‘A major body blow’: 2020’s impact on Charlotte’s mental health

In Charlotte, at least two area mental health providers noted an increase in requests for their services during the coronavirus pandemic, including HopeWay. Similarly, Reia Chapman, founder and director of clinical services for the Center for Family and Maternal Wellness, said she’s hiring new clinicians in response to the increased requests for care.


Chapman’s practice caters primarily to people of color and other groups that aren’t as likely to receive mental health care, she said. Recently she’s seen her clients grow anxious about what is going on in their community, specifically those with children who are concerned with their interactions with police.


She said many of her professional clients have felt less comfortable in the workplace, saying they’ve felt more targeted and experienced microaggressions. “I’ve even had people to the point of having to take leave, like short term disability, because it’s gotten so anxiety provoking, and people are concerned they’re going to lose their jobs,” Chapman said.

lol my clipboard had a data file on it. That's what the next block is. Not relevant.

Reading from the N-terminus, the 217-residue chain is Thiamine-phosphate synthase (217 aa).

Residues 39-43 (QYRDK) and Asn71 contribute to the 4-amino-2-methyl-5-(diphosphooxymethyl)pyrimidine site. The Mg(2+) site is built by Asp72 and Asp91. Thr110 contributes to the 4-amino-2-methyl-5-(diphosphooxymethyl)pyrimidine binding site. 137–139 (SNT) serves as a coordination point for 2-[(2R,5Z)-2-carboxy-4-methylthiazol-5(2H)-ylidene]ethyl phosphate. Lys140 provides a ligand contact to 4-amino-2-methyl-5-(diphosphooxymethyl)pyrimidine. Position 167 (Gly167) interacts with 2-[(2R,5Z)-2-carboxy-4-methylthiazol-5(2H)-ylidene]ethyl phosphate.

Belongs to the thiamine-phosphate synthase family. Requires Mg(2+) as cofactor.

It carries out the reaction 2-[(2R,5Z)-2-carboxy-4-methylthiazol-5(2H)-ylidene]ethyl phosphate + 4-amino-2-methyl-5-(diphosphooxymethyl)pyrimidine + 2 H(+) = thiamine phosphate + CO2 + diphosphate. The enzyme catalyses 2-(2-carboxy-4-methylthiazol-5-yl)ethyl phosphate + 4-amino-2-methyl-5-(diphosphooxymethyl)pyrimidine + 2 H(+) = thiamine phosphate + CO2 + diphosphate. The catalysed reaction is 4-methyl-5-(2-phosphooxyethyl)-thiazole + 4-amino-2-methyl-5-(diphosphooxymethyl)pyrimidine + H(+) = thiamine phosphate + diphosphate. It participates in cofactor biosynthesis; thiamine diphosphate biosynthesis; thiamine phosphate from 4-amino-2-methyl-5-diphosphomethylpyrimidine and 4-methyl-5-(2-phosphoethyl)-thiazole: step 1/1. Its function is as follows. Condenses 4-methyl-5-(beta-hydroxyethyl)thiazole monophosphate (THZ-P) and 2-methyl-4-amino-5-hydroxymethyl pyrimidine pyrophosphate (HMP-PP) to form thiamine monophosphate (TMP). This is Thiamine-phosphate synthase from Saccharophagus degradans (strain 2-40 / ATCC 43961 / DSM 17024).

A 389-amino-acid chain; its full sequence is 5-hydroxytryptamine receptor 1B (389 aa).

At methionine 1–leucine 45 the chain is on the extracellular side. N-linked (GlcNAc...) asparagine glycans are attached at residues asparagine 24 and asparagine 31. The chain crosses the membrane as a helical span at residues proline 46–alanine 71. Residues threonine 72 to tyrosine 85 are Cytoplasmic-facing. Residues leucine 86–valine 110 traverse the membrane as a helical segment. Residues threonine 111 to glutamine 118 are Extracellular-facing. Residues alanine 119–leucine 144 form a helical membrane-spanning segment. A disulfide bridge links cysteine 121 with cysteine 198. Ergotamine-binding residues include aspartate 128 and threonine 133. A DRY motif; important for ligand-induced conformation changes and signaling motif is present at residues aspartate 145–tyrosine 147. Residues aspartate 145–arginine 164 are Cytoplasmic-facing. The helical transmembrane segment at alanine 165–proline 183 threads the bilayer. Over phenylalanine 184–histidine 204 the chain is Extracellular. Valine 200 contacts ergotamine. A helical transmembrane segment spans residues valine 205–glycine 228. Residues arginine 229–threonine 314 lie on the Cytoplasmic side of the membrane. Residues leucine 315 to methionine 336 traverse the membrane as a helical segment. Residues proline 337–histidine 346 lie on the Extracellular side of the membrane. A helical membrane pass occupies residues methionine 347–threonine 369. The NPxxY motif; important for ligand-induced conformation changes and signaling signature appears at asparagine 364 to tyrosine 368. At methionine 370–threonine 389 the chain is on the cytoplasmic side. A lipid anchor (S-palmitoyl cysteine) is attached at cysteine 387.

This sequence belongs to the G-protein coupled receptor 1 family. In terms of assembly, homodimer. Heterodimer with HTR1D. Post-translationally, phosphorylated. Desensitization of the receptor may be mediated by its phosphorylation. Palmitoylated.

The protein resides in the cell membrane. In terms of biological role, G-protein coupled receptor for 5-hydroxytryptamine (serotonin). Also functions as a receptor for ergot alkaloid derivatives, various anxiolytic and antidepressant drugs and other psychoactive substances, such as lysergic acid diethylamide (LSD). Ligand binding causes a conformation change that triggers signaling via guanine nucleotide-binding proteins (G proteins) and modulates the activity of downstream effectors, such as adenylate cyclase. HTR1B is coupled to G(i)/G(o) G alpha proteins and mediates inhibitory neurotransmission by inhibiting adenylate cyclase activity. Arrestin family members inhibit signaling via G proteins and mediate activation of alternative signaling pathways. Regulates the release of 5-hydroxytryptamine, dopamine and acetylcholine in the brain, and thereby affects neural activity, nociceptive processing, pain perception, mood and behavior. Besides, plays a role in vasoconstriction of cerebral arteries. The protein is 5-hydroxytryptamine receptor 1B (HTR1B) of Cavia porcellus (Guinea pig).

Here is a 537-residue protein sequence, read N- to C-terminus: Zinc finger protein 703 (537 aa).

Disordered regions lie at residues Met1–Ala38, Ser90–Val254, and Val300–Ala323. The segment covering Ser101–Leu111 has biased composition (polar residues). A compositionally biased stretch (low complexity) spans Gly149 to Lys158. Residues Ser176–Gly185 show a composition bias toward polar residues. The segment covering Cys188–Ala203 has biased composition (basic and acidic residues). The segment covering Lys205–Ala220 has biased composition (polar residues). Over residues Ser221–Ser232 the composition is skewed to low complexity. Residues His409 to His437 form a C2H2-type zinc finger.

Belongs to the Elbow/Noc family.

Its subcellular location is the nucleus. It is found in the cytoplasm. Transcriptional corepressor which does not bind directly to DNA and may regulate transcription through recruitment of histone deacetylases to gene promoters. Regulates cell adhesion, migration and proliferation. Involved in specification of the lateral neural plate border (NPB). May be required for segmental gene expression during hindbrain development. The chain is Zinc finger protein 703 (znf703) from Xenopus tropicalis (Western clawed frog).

Chapman has also noticed clients having “somatic” issues: headaches, trouble sleeping and hyper-vigilance. Many of these stressors pile onto existing worries caused by the pandemic, including finances and emotional health.


Chapman noted that the intersection of the pandemic and protests for racial justice could cause direct conflict within families. She said some may feel inspired by the moment to protest and organize while others are more concerned with their safety from the coronavirus.


“The pandemic is sort of forcing white America to sort of experience in a very mild way what it may be like to experience ... lack or disparity,” Chapman said. “So I think that sort of leads into the energy behind the protests.”


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 Charlotte, NC